Posted by Tulsi Gabbard
on December 22nd, 2011
I'm committed to preserving a woman's right to choose, and I want to tell you how I got here. This wasn't always my position - at one time, I was anti-choice. I also once supported a state constitutional amendment defining marriage as between a man and a woman.
But when I was 23, I went on the first of two tours of duty in the Middle East. Although I'd always heard about how most governments in the Middle East maintain excessive control of people's personal lives, it was still eye-opening to see women covered from head to toe with burqa, to meet people living in fear of being persecuted for any activity deemed inappropriate by the theocratic authorities, and to witness firsthand communities torn apart and people living in fear of being killed simply because of their religious beliefs.
In Kuwait, my assignment was to provide anti-terrorism training to the Kuwaiti National Guard. That task meant that I would have to go onto a Kuwaiti military base that no woman had ever set foot on before. I was expected to train men who had never seen a woman on the base before, never mind a woman in military uniform in a position of authority telling them what to do. As the Kuwaiti guardsmen walked down the line greeting and shaking hands with the newly arrived Americans, many of the men refused to shake my hand and walked past me as if I was invisible. They refused to even acknowledge my existence.
As the weeks and months went by, however, and the Kuwaitis saw that I knew what I was doing, that I was a person just like they were, the barriers began to disappear. I was genuinely moved when, on their graduation day, the commanding officer of the Kuwait army presented me with an award in appreciation of the training I had provided. It was very interesting to see these men go from forbidding any woman to come onto the base to actually publicly honoring a woman for her work there. It was heartening to see the veil of prejudice start to lift from the eyes of these men. But that was just one tiny victory, and unfortunately it was the exception rather than the norm. Many times during the two years I lived in the Middle East, I said to myself, “God, I would never want to live in this stifling, suffocating, oppressive society.”
Returning to Hawaii was indescribably liberating. Before I had deployed to the Middle East I had sometimes heard people refer to the “sweet taste of freedom.” But it was only upon returning to Hawaii, to America, that I experienced that sweet taste.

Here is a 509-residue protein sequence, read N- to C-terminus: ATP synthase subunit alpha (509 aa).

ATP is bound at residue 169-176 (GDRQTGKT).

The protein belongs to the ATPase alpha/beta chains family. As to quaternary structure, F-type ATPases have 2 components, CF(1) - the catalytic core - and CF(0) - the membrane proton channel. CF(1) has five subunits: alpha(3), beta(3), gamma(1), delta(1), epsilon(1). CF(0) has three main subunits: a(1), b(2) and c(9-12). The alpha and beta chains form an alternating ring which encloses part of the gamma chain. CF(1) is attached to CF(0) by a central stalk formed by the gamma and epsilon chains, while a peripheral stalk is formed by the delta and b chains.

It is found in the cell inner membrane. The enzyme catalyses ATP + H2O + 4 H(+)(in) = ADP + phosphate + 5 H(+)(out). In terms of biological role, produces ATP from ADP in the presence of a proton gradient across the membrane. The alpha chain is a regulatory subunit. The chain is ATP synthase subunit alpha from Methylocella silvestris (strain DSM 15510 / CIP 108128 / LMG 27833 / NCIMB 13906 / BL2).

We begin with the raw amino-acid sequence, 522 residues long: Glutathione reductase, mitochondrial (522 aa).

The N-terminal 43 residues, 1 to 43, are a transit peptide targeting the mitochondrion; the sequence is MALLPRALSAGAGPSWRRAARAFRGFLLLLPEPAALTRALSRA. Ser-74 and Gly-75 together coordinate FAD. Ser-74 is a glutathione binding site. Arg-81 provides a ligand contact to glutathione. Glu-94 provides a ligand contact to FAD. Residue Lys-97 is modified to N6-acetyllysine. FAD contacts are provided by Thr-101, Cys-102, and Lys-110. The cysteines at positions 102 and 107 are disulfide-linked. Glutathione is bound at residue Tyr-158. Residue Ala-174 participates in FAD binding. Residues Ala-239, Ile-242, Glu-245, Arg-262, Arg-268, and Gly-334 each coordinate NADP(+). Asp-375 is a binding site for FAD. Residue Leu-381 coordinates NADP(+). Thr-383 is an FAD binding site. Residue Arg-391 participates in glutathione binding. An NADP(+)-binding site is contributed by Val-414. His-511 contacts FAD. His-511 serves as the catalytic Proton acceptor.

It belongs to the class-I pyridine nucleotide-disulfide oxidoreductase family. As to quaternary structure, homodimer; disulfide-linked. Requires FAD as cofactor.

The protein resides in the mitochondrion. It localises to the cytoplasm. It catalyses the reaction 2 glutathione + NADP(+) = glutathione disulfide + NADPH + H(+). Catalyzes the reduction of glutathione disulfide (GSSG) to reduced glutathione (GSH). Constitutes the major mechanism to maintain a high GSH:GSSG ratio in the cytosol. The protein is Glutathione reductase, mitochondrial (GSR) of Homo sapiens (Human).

The contrast between our society and those in the Middle East made me realize that the difference—the reason those societies are so oppressive—is that they are essentially theocracies where the government and government leaders wield the power to both define and then enforce "morality."
My experiences in the Middle East eventually led me to reevaluate my view regarding government’s role in our personal lives and decisions. Slowly, I began to realize that the positions I had held previously regarding the issues of choice and gay marriage were rooted in the same premise held by those in power in the oppressive Middle East regimes I saw—that it is government’s role to define and enforce our personal morality.
The next year was full of challenges and soul-searching as my long-held views were challenged by my newfound recognition of the absolute importance of keeping church and state separate.
I realized that whether or not I would choose to have an abortion ought to have no bearing on another woman’s ability to do the same. And the government has absolutely no business telling either of us what we could do in that intensely personal situation.
I realized that a constitutional amendment defining marriage – even the one I and most Hawaii voters had supported – was anathema to the personal freedom we enjoy in America. And so my positions evolved.
I can promise Hawai’i that when I get to Washington I will fight any efforts to undermine our reproductive freedom, and I will fight for the repeal of DOMA.
It’s been a 30-year journey from my childhood to this day, and that journey has spanned continents. My time in the Middle East forever changed me. I understand how precious our freedom is, and that allowing government to dictate these most personal aspects of our lives is diametrically opposed to what makes America great: individual liberty and equal rights for everyone.
For more information on my views on social issues, click here.